Monday, December 11, 2006

Never ever sell yourself short.

From a recent review I posted on TriggerStreet:

Here's a reviewer's dilemma. You love horror. You're given a horror assignment, and the writer tells you in the Production Notes that "the story is intended as a 'popcorn horror,' the kind of old school, old fashioned summer-screamer that is scary and a general good time, it's not a heavy, dark psych. horror, but it's also not a comedy." Okay, but this is a genre that's filled more often than not with forgettable movies filled with cheap thrills, weak stories, weak characters, and incredibly weak dialogue. So do you really want to satisfy the requirements of this genre? Should I reward you if you did? No, I don't think I should. Can I just add that there are also quite a few horror films that were, technically speaking, "popcorn entertainment" but they were also four-star films - The Exorcist, Jaws, Poltergeist, Psycho, Alien, Aliens, Silence of the Lambs, Rosemary's Baby, Halloween, Carrie, etc. Or three star films - Christine, Poltergeist, A Nightmare on Elm Street, etc.

I cannot approve of this, and I'll tell you why. You should aspire to do great, four-star specs - NOTHING LESS. I know you're capable of great things because of the success you've already had on TS. You're selling yourself short and you're not doing yourself any favors with this cheap slasher flick. It's possible that someone would produce this, but will it advance your careers? That's a big risk to take, because this could stall or even end an early career, especially if it bombs. AND the critics rip you apart. Just because you finally earn a screenwriting credit does not mean that you will start a career. People will assume that this movie is the limit of your talent, and they would be wrong. You want those early credits to be the right ones, the kind of credits that prove your worth as a writer. If this got made and this was one of your first credits, I'm sure I don't have to explain how quickly you could get pigeon-holed as the writer who only does dismissable horror movies, which is not true, because you are, in fact, capable of so much more. A good writer, I think, has to make an impact on the present and shape the future of a genre, not regurgitate the past.


Carl S said...

Agreed! Is it ironic that I blogged about a similar issue?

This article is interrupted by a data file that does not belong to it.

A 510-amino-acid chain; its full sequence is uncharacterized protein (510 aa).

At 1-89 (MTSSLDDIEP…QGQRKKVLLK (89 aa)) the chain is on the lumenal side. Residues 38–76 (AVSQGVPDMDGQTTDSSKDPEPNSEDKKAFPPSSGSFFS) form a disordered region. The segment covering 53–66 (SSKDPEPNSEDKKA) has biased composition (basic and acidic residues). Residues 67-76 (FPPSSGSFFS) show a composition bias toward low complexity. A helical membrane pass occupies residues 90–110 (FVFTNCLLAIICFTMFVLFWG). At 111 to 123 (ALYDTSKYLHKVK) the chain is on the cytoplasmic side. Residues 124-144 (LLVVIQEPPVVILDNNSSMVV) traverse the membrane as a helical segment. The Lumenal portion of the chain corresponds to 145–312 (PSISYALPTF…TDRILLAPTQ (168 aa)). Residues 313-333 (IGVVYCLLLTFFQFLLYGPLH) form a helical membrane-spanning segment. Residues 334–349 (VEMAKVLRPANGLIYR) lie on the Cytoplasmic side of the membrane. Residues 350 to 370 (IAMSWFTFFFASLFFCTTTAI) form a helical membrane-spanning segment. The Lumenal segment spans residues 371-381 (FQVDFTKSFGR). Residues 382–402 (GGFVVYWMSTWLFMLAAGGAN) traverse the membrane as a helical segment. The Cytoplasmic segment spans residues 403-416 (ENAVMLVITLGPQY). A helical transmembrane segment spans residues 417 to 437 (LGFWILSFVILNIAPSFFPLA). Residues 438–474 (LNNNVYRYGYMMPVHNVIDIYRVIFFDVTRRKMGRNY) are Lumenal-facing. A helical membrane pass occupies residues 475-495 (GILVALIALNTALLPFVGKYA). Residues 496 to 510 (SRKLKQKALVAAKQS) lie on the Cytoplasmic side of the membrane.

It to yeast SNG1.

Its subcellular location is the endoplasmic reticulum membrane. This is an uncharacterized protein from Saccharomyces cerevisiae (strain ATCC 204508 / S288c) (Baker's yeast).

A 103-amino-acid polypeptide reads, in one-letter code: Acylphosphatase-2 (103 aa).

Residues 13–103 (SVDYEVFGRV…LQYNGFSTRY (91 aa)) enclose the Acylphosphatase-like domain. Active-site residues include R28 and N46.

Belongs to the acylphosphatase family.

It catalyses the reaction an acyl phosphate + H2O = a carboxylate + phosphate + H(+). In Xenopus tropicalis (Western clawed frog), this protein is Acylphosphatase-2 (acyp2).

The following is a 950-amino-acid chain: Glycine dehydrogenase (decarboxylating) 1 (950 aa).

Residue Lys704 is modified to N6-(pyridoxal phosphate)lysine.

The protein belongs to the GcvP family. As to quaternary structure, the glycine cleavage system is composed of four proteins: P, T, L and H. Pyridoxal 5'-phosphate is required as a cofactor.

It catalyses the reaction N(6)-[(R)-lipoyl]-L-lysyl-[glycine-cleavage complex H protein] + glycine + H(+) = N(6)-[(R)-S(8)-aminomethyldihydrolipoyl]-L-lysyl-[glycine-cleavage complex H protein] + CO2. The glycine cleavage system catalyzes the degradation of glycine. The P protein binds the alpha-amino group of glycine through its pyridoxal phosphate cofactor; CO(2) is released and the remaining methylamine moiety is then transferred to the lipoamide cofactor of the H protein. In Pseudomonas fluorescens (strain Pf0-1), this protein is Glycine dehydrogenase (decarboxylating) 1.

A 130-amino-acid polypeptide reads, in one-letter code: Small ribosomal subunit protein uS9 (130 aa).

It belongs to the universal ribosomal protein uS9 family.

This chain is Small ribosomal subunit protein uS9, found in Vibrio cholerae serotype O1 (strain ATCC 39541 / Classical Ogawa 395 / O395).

MM, you are spot on with this. I watched "Slither" last night and this horror story is definitely poprcorn entertainment but it was also really well written, funny, shocking and just plain crazy.

This is what I want form a horror movie. Something that makes me e-mail my friends when it's over with "You gotta chack this out!". Something that makes me want to watch it again. Characters that I can root for. Clever plot turns. Dialog that makes me really laugh and/or really care.

Another great post, MM!

Mim said...

Also ironic because right now I'm working on a similar kind of script. My first request to the director was that I wanted to make it a strong story with interesting characters, not just a slasher flick.

Unknown said...

I've received comments about my Fr. Max screenplay, that I'd have to be going up against movies like Schindler's List and the Pianist. My little mental response is to say, that's exactly what I want. I'm aiming high and I'm gonna keep shooting till I hit the target.

Read the first chapter of McKee's story, it'll get you pumped up to write the next great screenplay!!

Mickey Lee said...

My mosted hated comments from I see other reviewers are the ones that go along the lines of: "this has been done before", "this has been done a thousand times" (I'm speaking genre or subgenre, not cliches)


There is always, I repeat, ALWAYS room for something to be done better.

Not 100% on topic, but I remember reading some of Bob's reviews and having those thoughts when I read the familiar "Schindler has already covered this ground" comments.

I say if there's room for endless romantic comedies and slasher films, there's room for everything else. As long as it's done the best it possibly can be

Mystery Man said...

Thanks so much for the comments, guy.

To write something weak and then say "hey look, that's the genre I'm stuck with" will always hurt you more than it ever helps you. People WILL assume that whatever they're watching is the limit of your talent as a writer.

Of course, there's nothing wrong with tackling ANY genre or even a slasher so long as you don't succumb to that genre's weaknesses and you aspire to do something great that proves your worth as a writer.

That's my point.


Alice Van-Weed said...

it happens though in any career..doesnt have to be in writing..try not to sell yourself's way of proving that there's more to you than just an unappreciated piece of work

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